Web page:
Last year, news that a Tokyo university had falsified candidates’ test scores for more than a decade so they could admit more men sent shockwaves across Japan and across the country. world. Now that the rigging has stopped, the women are doing better than the men.
Tokyo Medical University has tolerated the rigging of test results for years because officials believed that once the women were married and had children, they would be unable to fill their emergency shifts in hospitals. . An anonymous school official described it as “a necessary evil”. A third-party panel investigating the rigging of the tests later said the manipulation of test results resulted in the rejection of 69 candidates who had passed the tests in the past two years, including 55 women.
For the 2019 school year, 20.2% of female applicants passed the entrance exam, compared to 19.8% for male applicants, according to the Japan Times, citing figures (paywall) published by the school. Monday, May 20. In 2018, the acceptance rate for women was 2.9% and 9% for men. The school explained that the huge increase in acceptance levels for both genders was due to broader exam reforms implemented after the school appointed its first-ever female president (paywall) in November. Asahi Shimbun’s article, citing her own survey of medical school entrance exam results, said the proportion of women who passed was 4.5 percentage points higher than that of men.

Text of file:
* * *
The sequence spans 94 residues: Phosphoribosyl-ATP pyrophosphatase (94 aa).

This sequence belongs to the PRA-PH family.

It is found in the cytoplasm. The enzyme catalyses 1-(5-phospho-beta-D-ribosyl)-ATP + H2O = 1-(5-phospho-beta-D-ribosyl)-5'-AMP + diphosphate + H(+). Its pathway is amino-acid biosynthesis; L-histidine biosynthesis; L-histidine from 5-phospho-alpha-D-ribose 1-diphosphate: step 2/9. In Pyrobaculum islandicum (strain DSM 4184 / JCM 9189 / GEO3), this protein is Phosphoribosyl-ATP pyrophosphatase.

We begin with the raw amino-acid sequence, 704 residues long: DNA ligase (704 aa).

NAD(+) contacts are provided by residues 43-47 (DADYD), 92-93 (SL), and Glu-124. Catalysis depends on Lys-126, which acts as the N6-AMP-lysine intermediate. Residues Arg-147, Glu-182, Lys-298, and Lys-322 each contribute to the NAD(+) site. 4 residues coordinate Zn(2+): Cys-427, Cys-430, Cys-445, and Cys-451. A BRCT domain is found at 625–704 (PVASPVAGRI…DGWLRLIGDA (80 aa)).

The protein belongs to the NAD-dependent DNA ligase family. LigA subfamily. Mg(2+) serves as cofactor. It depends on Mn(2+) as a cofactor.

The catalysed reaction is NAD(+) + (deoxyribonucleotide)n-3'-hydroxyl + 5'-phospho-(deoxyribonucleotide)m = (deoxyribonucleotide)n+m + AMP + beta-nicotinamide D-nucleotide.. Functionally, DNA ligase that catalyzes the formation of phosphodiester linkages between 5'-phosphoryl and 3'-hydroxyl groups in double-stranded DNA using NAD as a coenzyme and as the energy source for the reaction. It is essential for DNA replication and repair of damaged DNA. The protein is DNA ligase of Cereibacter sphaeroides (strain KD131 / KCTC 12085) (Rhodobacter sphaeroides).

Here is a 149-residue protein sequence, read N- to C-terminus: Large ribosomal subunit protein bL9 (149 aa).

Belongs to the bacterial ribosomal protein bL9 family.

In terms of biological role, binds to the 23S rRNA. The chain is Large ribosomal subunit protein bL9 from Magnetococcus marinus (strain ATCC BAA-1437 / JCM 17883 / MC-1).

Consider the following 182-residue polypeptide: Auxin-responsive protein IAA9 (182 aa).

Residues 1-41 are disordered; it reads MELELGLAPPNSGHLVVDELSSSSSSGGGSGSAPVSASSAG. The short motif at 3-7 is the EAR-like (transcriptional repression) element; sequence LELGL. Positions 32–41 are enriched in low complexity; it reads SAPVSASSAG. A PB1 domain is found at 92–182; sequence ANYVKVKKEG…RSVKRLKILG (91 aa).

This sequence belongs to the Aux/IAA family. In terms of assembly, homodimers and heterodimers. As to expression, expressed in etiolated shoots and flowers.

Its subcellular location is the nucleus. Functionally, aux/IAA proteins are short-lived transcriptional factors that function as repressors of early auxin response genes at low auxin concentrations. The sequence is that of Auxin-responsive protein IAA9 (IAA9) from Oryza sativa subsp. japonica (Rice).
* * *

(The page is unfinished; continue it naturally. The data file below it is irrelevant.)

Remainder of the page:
Tokyo Medical School was not the only university to engage in the practice. Asahi newspaper’s own survey found that fairer exams at other medical schools also reduced the gap in acceptance rates between male and female applicants in 2019, based on results from 78 universities. . The survey found that men were accepted at a rate of about 1.1 times more than women, up from 1.2 times a year ago.
Juntendo University, a private university in Tokyo, said in December that its medical school wrongly failed 165 people who passed entrance exams in 2017 and 2018, a mistake that mainly affected women but also women. men taking the test again. The university said it rigged the test results because the women were more mature than their male peers and had better communication skills, and therefore tended to perform better in the interview portion of the application process. He therefore had to adjust the scores to compensate for the shortcomings of the male candidates. He also said there was not enough student accommodation for female medical students.
Japan has the lowest proportion of female doctors among the wealthy countries in the Organization for Economic Co-operation and Development, accounting for just 21% of the country’s doctors.